By Clint Thompson
The weather forecast for the foreseeable future is a sight for sore eyes for South Georgia vegetable and specialty crop producers. The summer was filled with persistent rains that caused saturated field conditions. Sunshine with minimal rain is in the forecast.
That is welcomed news for producers who have already started planting their fall crops, says Ty Torrance, University of Georgia Cooperative Extension Vegetable Agent for Colquitt, Tift and Worth counties.
“The drier weather is extremely helpful for those needing to get into the field to transplant and to spray fungicides, insecticides on those that may have already set plants,” Torrance said.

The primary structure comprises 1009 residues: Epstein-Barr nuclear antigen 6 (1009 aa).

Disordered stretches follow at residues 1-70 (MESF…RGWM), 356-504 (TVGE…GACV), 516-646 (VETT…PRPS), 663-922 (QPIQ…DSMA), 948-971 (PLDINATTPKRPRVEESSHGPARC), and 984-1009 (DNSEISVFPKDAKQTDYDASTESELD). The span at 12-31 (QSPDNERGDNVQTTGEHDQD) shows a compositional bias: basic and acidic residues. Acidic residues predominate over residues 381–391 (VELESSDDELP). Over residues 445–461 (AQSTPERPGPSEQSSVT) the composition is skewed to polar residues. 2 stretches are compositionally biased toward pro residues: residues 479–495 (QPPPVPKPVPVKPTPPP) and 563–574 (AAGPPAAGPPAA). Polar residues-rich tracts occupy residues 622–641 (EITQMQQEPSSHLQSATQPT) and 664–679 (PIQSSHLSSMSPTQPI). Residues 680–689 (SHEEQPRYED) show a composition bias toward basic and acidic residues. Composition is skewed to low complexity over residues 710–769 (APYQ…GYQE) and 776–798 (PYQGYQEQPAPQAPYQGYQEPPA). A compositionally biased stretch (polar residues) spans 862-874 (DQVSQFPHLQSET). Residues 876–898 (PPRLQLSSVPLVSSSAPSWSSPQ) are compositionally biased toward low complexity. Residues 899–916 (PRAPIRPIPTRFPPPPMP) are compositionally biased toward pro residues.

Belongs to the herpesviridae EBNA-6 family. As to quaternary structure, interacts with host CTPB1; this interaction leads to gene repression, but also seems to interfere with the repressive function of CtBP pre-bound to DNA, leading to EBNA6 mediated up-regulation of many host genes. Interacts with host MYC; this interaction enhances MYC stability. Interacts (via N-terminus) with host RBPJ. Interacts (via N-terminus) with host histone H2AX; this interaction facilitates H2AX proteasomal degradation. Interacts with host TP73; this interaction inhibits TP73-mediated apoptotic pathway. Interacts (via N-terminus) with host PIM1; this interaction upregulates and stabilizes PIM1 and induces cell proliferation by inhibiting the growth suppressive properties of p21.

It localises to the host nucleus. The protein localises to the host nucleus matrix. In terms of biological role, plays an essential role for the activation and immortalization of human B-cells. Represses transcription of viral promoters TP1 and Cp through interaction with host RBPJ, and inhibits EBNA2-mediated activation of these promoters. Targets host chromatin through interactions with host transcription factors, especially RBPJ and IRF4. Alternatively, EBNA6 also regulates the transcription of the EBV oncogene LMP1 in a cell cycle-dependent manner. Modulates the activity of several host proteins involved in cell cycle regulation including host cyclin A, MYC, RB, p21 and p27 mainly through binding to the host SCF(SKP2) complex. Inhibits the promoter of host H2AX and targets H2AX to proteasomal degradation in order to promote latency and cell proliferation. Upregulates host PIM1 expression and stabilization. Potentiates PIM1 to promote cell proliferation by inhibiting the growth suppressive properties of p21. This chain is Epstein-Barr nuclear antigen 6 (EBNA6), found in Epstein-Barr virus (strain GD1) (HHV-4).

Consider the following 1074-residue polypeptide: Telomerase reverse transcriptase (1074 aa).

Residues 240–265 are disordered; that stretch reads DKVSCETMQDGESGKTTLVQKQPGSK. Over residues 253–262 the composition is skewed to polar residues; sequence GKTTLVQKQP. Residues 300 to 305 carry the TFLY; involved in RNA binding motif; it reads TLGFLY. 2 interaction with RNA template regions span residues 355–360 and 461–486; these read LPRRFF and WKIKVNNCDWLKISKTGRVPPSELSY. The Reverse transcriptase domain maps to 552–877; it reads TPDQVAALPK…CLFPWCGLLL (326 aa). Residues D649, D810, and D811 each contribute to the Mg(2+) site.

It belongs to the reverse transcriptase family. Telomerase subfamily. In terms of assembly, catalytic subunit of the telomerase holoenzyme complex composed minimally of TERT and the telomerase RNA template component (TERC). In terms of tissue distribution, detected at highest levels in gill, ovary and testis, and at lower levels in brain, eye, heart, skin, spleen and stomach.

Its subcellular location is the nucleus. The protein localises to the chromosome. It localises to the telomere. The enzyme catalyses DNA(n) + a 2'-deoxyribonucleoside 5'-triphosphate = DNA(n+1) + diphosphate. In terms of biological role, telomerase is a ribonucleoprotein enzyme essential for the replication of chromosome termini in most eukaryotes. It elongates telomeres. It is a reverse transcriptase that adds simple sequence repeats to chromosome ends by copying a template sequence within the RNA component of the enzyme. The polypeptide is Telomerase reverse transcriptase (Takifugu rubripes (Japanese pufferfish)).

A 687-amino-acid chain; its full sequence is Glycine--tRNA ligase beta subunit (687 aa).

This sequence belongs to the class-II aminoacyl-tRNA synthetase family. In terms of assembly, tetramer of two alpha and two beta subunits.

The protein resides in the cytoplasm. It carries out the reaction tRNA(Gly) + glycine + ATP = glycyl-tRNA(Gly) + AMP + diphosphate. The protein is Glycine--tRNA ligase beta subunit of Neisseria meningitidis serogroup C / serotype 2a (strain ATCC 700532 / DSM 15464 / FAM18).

According to the UGA Weather Network, Moultrie, Georgia received 32.81 inches of rain from June 1 to Aug. 31, compared to 16.76 inches in 2020 and just 11.72 inches in 2019. Tifton, Georgia was equally as wet, doubling its summer output of 11.49 inches in 2020 to 22.06 inches in 2021.
“It was a challenge trying to get back in the field, and also disease pressure was ramped up,” Torrance said. “The main problem was how frequently we were getting rain showers. Everything just seemed to stay wet.”
Gummy stem blight and downy mildew are two of the diseases growers need to be wary of as they continue their spray programs this fall.
“(Disease) already got established early. So it’s tough, even with the best products and best spray programs, it’s tough to stay on top of it and keep it down when it got such an early start. It’s still problematic,” Torrance said.
Georgia producers are also dealing with whiteflies, as numbers are starting to build. Broad mites are also becoming a concern in pepper.